6 Reasons Your Business Won't Make You Rich
Grow Your Business, Not Your Inbox
Some studies illustrate how entrepreneurs, over the course of their careers, tend to live happier lives and make more money doing so. And occasional stories of breakout entrepreneurs selling their businesses for millions of dollars naturally pique everyone’s interest.
No wonder why so many people strive to own their own businesses for a shot at that big bank account. But it’s unlikely that merely owning a business is going to earn you the riches you seek. Here’s why:
1. Most businesses fail.
It’s hard to come up with good business ideas, and as various sources have attested, 90 percent of startups fail. Not only do you need to come up with an idea that’s original, appealing and potentially profitable, you also have to get the timing right.
And coming up with an idea is only the first part of the formula: You also have to ensure that you execute your idea flawlessly, and are willing to change it as circumstances evolve over time. For these reasons, there's little surprise from the fact that the majority of businesses fail.
Even if you have near-absolute confidence in your own ideas and abilities as an entrepreneur, you're not likely to be exempt from the possibility that you'll be one of the victims of that scary statistic.
2. Get-rich-quick stories are rare and often exaggerated.
There's something else at play here in those entrepreneurial “rock stars” who skyrocket to success: Media outlets like to play up those stories. That's how these entrepreneurs become the poster children for business ownership, and lull many inexperienced entrepreneurs into thinking that overnight successes and instant riches are not just possible, but likely.
In most cases, though, these stories are either greatly exaggerated or rare. The truth is, it takes years of effort and the ability to work past multiple failures for most people to get to the "millionaire" point. If you aren’t willing to accept these common obstacles and move past them, you’ll never get to that point.
3. Running a business is expensive.
You’ll be paying for raw materials, human labor, utility costs, rent, equipment costs and -- don’t forget -- often-overlooked expenses like taxes, insurance and legal fees. Even if you can produce something that itself is profitable, there'll be hundreds of expenses you’ll need to work into your final equations.
Many novice entrepreneurs underestimate how expensive it really is to run a business, and end up selling themselves short.
4. There are always unseen variables.
No matter how carefully you make your decisions or plan the course of your business, there are always unseen and unpredictable variables affecting how your business plays out. A new competitor might come out of nowhere to threaten you. A new technology might transform the way people think about your product.
Further: Your revenue might explode overnight or vanish without much of a trace. It’s hard to tell exactly how the market’s going to change, and if you’re not ready for that uncertainty, you’ll be hit hard when it occurs.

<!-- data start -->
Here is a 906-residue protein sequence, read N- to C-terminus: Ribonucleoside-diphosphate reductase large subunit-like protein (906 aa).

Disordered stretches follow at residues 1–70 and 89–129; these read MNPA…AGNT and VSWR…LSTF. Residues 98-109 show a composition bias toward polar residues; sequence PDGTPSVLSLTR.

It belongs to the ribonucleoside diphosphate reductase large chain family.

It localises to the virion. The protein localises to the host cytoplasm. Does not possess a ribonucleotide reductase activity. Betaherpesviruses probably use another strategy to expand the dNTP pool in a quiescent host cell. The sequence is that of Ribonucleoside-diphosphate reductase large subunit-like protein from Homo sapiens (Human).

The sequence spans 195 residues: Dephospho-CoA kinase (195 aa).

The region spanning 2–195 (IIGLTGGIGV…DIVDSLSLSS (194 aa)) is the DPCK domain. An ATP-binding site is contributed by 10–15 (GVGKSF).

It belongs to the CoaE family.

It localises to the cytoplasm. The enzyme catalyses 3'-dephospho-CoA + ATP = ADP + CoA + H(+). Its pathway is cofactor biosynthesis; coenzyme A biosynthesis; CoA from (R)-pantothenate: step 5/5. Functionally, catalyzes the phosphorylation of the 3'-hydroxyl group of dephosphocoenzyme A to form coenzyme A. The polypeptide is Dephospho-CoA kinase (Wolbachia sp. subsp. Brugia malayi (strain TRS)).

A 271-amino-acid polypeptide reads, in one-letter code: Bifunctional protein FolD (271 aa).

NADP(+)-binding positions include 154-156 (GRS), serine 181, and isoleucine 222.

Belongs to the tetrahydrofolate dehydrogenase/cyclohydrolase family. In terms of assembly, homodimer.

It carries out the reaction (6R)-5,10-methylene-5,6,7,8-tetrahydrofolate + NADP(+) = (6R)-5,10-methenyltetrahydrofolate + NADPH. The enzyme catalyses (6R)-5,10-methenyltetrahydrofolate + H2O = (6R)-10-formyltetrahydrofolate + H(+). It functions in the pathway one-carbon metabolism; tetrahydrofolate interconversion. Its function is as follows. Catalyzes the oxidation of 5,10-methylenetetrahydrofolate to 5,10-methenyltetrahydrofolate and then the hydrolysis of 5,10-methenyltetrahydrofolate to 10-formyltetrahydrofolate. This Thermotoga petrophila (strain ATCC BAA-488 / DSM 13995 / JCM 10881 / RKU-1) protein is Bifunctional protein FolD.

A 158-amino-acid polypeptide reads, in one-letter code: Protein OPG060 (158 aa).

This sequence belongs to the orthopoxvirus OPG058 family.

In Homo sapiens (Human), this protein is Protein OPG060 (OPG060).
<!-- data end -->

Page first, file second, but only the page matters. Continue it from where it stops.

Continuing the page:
5. High profitability alone won’t make -- or keep -- you rich.
This is an important lesson you might forget in the excitement of becoming an entrepreneur: You still need personal finance skills if you’re going to become or stay rich. Your business might become profitable, earning you hundreds of thousands of dollars a year in recurring salary, but if you blow all that money on cheap trinkets or make lousy investment decisions, you'll probably end up with nothing by the end of your journey.
Regardless of how profitable your business is, getting and staying rich demands careful attention, frugality, smart investments and responsibility.
6. Most wealth is accumulated from multiple sources.
This is another important financial lesson to bear in mind. Even though many entrepreneurs have accumulated a chunk of their wealth through business endeavors, most personal riches are gathered from multiple sources of income.
After earning significant money, most entrepreneurs try to invest a portion of their cash into stocks and bonds, or real estate, or even other startups. They hedge their bets with multiple streams of income -- meaning they’re not just getting rich from the success of one business. Aim to optimize your own income with multiple sources.
Entrepreneurship isn’t always pleasant. In fact, sometimes it’s downright miserable. Not only will your first business probably fail to make you rich, it might even leave you in financial ruin. Still, if you have an exceptional idea and the willingness to keep growing and adapting no matter what’s thrown at you, eventually you’ll find a route to higher revenue.
That great idea of yours may not make you a billionaire, but it should at least earn you a good living and provide you the satisfaction that comes with being a creator and leader. For help starting your first business, see The Modern Entrepreneur: How to Build a Successful Startup, from Beginning to End.